Seattle at times whiffed and blocked no one on running plays, ruining what had been a fast start by Rawls. Rawls followed his Seahawks playoff-record og 161 yards rushing in the wild card round against Detroit with just 34 yards on 11 carries against the Falcons.

Seattle had 49 yards rushing on its opening, 14-play, 89-yard drive to the game’s first score. Wilson threw 7 yards to Jimmy Graham for the touchdown. The 8 1/2-minute drive signaled the Seahawks a reversal in their first-half woes of their previous three road games in the divisional playoffs.

But they gained just 22 yards on the ground from after that first drive into the fourth quarter, when it was frantic comeback time. They managed just two field goals in that span, while the Falcons scored on five of their first six possessions to take command.

Another place the Seahawks may look hard this offseason: defensive strategy.

Richard Sherman versus Atlanta’s Julio Jones wasn’t the decisive showdown for Seattle’s defense. The All-Pro wide receiver for the past two seasons had three catches for 32 yards on four targets for three first downs against the Seahawks’ three-time All-Pro cornerback. Sherman also got called for holding Jones, for a fourth Falcons’ first down against him. But Sherman did not spend the majority of the day man-up on Jones.

What was decisive was how the Seahawks did — more often did not — pressure Ryan’s throwing. To blitz or not to blitz became not a question but conundrum for defensive coordinator Kris Richard.

The Seahawks defense did not generate much consistently against Ryan with four down linemen, not enough to impact the game as it needed to. When Seattle tried to blitz, Ryan beat it was short throws and long runs by backs Devonta Freeman and Tevin Coleman. Those two combined for seven catches, 102 yards and a touchdown.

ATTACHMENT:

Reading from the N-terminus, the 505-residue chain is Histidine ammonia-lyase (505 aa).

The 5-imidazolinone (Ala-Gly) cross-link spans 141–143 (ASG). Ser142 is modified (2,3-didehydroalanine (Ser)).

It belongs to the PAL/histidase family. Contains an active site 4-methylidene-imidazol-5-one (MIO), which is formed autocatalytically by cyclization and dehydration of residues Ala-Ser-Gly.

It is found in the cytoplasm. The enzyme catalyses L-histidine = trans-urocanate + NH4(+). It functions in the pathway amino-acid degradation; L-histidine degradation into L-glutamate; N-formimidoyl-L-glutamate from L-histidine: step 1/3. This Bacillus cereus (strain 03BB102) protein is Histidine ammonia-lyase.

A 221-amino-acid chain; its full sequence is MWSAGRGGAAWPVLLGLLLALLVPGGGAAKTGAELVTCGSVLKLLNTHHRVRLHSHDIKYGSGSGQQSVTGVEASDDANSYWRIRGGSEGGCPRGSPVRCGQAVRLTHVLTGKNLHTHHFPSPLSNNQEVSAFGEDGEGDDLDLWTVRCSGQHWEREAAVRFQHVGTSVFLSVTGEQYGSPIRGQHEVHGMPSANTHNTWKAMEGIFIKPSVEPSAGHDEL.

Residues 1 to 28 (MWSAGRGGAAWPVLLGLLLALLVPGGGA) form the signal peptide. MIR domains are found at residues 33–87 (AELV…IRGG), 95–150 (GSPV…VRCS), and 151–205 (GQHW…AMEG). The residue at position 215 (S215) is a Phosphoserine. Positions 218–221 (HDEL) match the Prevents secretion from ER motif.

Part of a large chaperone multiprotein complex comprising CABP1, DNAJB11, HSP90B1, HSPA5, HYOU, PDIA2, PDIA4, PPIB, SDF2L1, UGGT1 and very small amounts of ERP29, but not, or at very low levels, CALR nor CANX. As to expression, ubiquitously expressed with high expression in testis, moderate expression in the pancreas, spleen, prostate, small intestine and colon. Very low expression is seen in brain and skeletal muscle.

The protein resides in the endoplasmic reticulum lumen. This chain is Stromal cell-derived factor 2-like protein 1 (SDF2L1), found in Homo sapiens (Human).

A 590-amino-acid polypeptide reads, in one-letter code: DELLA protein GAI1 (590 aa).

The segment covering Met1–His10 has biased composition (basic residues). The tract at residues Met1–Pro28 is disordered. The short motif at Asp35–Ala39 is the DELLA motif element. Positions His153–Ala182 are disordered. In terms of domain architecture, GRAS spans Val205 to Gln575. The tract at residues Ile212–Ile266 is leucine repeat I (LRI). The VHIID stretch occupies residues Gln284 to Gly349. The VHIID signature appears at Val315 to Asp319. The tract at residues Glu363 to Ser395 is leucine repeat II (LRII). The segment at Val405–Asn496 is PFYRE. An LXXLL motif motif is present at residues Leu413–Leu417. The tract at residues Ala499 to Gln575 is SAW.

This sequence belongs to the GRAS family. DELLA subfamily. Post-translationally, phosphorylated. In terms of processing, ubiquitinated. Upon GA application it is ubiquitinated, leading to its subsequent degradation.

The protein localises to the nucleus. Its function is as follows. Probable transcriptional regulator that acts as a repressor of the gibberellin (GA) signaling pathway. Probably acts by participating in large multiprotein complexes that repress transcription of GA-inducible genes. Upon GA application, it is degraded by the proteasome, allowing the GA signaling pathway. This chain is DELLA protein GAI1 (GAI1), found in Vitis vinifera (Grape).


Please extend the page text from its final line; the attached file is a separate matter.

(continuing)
When Seattle was down 26-13 late in the third quarter and Atlanta had third-and-4, the Seahawks blitzed their linebackers. They sent Pro Bowl defensive end Cliff Avril into zone-blitz coverage on Freeman. Freeman sped past Avril for a 53-yard catch and run. That set up Atlanta’s field goal and restored its 16-point lead into the fourth quarter.

Wilson tried to rally the Seahawks from way back in the final period, as he did on Jan. 13, 2013, coming back from 20 points down into the lead in those divisional playoffs here.

His scramble-and-pass to Doug Baldwin got Seattle to the Atlanta 30 with 9 minutes left. But on third down after a sack, Wilson threw deep in near desperation while getting nailed.

His pass was far beyond rookie running back Alex Collins down the field, and Falcons safety Ricardo Allen intercepted it. His return to the Seahawks 46 with 8 minutes left ended Seattle’s last, faint hope.

Ryan’s perfect touchdown pass on the ensuing drive to Mohamed Sanu, leaping over Seahawk Jeremy Lane in the end zone, ended the game.

Hester’s 78-yard return of the following kickoff from 9 yards deep in the end zone set up Wilson’s 31-yard touchdown pass to Baldwin on the next play. But that was a merely cosmetic score because the Falcons recovered Steven Hauschka’s last-gasp, onside kick.

Wilson finished his fifth season as the Seahawks’ franchise man by completing 16 of 26 passes for 209 yards, two touchdowns and an interception. He was sacked three times; the Falcons hit him six other times. Wilson is now 8-4 in the postseason.

Ryan, who may win the league’s most valuable player award, finished 25 of 36 passing for 334 yards and three touchdowns. He improved to 2-4 in the playoffs, as Atlanta (12-5) advanced to next weekend’s NFC championship game against the winner of Sunday’s other NFC divisional playoff, Green Bay at Dallas.

Carroll advanced to the 2017 season already.

“There is such a connection that these guys have, that it would be a shame to think that this is the end, this is over,” the coach said. “This, to me, feels more like the beginning than anything else.”